Georgina Gustin, Inside Climate News 6/7/2017
Cities lining the U.S. coasts should brace for a lot more flooding — from “nuisance” floods that shut down streets during high tides to deluges that take lives and wipe out infrastructure.

In a new study published Wednesday, researchers from Princeton and Rutgers universities warn that the current flooding predictions, including those widely used by policy makers, don’t accurately reflect the frequency and types of floods that are likely to challenge American cities in the coming decades as global temperatures and sea levels rise.

Their research found that major coastal flooding—expected to occur only once every 100 years—will inundate coastal cities an average of 40 times more often by 2050, likely overwhelming the cities’ abilities to protect themselves.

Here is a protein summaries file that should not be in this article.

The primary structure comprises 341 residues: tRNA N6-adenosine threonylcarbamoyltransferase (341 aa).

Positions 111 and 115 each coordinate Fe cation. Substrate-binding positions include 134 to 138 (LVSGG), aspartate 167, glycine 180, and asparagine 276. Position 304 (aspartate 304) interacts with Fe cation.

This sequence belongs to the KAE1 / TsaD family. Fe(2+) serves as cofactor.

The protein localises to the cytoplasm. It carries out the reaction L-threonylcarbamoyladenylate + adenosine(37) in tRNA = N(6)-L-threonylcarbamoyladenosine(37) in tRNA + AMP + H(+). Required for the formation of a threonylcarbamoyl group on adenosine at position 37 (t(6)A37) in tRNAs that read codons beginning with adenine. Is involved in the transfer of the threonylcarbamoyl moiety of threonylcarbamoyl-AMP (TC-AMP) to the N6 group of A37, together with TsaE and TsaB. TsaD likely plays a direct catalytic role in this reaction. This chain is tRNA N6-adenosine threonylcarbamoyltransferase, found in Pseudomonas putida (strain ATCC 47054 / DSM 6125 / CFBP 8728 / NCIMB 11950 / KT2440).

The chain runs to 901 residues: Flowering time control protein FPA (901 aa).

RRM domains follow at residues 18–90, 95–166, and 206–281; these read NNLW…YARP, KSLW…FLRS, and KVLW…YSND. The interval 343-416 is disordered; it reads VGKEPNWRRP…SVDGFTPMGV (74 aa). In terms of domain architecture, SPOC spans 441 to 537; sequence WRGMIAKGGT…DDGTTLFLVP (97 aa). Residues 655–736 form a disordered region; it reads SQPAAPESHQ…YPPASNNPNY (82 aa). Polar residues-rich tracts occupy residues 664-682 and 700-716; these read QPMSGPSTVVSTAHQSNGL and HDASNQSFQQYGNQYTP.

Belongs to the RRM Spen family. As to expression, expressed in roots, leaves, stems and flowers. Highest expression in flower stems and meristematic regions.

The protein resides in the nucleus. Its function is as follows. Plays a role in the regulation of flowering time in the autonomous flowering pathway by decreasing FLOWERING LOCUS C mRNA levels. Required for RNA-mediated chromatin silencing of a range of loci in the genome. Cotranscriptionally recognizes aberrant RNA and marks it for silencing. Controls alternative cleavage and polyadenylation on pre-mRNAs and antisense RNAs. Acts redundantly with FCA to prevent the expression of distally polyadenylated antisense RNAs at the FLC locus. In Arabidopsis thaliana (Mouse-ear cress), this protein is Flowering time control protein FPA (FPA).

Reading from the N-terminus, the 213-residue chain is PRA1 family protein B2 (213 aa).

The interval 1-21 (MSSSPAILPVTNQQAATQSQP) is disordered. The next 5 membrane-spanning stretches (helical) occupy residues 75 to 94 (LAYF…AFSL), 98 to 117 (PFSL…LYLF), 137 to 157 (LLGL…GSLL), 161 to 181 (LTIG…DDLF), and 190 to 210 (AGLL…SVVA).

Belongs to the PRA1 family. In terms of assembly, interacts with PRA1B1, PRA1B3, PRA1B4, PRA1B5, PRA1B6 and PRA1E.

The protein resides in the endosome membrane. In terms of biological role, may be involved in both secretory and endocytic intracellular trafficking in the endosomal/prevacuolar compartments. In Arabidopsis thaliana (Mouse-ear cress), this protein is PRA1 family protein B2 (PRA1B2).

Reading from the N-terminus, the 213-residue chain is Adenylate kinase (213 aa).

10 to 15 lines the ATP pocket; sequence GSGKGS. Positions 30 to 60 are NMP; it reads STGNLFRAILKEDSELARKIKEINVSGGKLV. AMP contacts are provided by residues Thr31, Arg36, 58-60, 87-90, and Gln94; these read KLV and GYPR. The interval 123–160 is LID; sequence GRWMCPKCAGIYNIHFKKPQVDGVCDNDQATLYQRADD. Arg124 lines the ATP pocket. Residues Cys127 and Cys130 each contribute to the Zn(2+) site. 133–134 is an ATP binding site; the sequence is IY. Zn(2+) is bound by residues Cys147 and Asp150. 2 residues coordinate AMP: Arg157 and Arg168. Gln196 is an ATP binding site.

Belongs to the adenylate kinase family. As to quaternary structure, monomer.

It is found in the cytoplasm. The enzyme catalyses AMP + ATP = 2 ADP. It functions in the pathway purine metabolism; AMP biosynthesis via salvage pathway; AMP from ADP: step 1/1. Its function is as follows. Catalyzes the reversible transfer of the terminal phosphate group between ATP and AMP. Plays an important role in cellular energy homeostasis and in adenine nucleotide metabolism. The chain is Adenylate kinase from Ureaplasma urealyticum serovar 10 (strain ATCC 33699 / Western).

After 2050, the picture looks worse. Major flooding could slosh through the streets of New York City every other month by the end of the century, while major floods could sweep into Seattle nearly every week.

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